1:00 pm – Speakers (Andrew Miller, Katie Doke Sawatzky, Trevor Herriot)

1:45 pm – AGM (minutes, financial report, board election)

2:45 pm – Priorities for upcoming year (discussion on action and projects)

A more detailed meeting agenda can be found here, with contact information if you have questions.

RSVP if you can, Either way we hope to see you on March 30th – your support remains very important!
We presented at the Prairie Conservation and Endangered Species Conference in February 2019! A handout based on our poster at PCESC highlighting the current status of publicly-owned pastures and grasslands and the work of PPPI can be found here.

PPPI 2018 Annual General Meeting

29 Mar

Annual General Meeting

Saturday April 7, 2018, 1:00 to 5:00 pm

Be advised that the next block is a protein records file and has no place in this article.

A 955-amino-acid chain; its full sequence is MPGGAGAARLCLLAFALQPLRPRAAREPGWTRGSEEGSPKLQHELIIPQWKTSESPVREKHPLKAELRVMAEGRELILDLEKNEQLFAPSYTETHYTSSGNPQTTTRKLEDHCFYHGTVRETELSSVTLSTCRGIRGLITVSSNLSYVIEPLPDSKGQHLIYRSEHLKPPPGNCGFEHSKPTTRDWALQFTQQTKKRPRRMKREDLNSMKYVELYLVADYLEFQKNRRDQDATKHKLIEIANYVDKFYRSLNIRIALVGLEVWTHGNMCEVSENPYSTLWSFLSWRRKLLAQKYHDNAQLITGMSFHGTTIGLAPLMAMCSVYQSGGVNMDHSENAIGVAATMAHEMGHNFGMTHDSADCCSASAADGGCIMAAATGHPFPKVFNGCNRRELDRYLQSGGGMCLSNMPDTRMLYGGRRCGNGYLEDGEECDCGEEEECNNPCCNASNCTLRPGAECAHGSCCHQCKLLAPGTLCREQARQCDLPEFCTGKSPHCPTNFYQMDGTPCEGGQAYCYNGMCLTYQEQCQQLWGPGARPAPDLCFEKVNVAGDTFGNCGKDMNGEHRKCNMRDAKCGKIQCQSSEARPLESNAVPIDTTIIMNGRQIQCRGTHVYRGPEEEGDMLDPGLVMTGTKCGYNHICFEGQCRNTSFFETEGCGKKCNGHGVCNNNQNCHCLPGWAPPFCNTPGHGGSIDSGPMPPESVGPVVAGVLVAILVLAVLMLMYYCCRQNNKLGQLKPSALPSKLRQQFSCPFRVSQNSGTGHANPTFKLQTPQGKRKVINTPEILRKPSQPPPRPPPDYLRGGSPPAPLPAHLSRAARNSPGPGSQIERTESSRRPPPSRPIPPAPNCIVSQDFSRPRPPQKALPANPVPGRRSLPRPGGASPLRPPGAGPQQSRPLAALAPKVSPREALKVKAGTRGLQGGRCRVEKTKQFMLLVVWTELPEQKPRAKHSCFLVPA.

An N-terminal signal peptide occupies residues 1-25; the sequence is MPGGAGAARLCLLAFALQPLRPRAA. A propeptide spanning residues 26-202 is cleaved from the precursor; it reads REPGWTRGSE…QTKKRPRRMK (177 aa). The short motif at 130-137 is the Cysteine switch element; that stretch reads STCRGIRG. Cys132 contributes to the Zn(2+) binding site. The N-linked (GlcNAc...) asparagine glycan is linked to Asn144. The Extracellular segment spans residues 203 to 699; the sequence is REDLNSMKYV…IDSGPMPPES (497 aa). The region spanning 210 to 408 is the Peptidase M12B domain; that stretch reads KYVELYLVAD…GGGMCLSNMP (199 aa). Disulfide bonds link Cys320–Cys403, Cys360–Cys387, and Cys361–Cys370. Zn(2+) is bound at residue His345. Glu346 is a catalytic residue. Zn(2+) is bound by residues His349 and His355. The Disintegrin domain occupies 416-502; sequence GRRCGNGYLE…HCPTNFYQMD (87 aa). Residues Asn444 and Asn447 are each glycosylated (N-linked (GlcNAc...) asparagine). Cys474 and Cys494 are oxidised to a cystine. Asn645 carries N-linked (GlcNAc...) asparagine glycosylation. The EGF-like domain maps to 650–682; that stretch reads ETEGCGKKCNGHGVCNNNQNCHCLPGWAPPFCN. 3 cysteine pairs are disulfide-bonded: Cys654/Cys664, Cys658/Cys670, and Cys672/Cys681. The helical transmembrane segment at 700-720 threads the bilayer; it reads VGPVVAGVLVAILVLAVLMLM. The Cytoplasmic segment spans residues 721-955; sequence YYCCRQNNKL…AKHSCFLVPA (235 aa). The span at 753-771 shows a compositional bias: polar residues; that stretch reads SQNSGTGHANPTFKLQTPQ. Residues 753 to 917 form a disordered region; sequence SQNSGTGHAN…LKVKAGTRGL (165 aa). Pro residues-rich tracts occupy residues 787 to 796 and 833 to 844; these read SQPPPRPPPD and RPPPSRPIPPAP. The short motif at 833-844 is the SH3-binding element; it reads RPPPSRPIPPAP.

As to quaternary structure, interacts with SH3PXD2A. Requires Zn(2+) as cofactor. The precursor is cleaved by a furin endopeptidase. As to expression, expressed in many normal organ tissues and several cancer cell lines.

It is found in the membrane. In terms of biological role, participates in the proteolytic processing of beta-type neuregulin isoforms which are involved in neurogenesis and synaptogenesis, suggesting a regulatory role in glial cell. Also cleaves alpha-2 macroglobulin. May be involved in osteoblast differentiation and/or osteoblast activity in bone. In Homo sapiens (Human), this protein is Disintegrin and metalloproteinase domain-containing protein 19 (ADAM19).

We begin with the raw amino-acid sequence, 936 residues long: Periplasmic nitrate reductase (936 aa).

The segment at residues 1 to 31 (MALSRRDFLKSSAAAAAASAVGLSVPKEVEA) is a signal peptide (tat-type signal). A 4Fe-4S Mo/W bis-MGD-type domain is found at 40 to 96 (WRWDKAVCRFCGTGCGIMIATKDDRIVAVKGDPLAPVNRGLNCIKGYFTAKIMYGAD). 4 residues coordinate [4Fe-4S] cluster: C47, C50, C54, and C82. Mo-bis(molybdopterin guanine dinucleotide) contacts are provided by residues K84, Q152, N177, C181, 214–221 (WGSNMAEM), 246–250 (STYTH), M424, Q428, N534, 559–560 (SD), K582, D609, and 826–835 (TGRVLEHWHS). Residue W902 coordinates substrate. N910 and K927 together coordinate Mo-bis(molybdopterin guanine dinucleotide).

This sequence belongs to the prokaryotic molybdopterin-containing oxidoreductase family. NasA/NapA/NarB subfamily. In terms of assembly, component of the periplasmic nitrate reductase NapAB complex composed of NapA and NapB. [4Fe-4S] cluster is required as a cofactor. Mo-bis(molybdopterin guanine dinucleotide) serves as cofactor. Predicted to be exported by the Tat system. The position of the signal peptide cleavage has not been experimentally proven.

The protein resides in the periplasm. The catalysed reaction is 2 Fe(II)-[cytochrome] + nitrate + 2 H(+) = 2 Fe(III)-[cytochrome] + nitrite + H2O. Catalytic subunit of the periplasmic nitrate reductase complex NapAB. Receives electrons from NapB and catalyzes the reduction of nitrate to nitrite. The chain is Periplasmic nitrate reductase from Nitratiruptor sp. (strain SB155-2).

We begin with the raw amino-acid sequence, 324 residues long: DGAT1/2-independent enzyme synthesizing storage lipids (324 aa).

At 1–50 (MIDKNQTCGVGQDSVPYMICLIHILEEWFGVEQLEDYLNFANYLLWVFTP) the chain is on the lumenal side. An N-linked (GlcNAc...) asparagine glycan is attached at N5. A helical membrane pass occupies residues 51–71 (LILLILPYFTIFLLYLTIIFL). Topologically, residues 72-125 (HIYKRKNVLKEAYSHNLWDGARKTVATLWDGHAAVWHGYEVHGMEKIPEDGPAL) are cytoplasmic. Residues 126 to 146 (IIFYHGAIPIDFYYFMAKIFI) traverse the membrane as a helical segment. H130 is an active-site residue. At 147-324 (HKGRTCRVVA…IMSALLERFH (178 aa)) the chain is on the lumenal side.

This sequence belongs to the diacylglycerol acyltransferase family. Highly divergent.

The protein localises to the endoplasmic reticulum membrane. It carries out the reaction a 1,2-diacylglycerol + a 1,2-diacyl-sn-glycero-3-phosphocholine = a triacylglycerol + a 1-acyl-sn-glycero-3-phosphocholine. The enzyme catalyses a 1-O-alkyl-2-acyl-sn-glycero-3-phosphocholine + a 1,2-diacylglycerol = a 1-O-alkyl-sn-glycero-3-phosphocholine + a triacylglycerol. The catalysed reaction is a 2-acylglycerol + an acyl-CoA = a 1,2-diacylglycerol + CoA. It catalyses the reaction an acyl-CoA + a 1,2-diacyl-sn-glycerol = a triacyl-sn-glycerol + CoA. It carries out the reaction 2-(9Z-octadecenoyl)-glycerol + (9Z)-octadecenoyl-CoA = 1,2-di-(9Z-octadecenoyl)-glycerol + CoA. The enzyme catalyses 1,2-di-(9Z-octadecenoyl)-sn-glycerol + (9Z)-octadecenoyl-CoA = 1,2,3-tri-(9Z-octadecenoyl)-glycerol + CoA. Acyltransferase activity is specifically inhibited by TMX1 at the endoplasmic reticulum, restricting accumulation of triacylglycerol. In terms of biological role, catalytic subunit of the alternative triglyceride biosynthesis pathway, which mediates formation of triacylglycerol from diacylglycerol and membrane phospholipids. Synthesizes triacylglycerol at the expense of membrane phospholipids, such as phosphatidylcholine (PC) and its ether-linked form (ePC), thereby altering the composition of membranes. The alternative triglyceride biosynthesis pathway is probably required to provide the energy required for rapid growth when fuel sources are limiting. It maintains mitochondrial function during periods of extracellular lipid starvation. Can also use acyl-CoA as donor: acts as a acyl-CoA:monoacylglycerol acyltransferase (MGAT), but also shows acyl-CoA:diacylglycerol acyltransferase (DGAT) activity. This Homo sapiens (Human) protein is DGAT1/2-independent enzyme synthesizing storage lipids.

South Leisure Neighbourhood Centre

170 Sunset Drive, Regina, Saskatchewan, S4S 2S3


1:00     Annual General Meeting

  • Welcome & Introductions
  • Presentation and photos based on Islands of Grass by Branimir Gjetvaj and Trevor Herriot
  • Update on PPPI activities and achievements
  • Financial Report
  • Election of Board

2:30     PPPI Priorities for Upcoming Year

  • Interactive discussion with audience on current issues and future options
  • Actions & projects for the upcoming year


20 Sep



Wednesday September 20, 2017



Regina, Saskatchewan:  A petition tabled in Parliament today by MP Wayne Stetski calls on the federal government to work with livestock producers, First Nations and Métis organizations, local committees and conservation groups to restore conservation programming to the former federal Community Pastures. These pastures are recognized widely as being among the continent’s most ecologically important remnants of native prairie, which not only provide health and cultural benefits to Saskatchewan people, but are also home to more than 30 endangered species.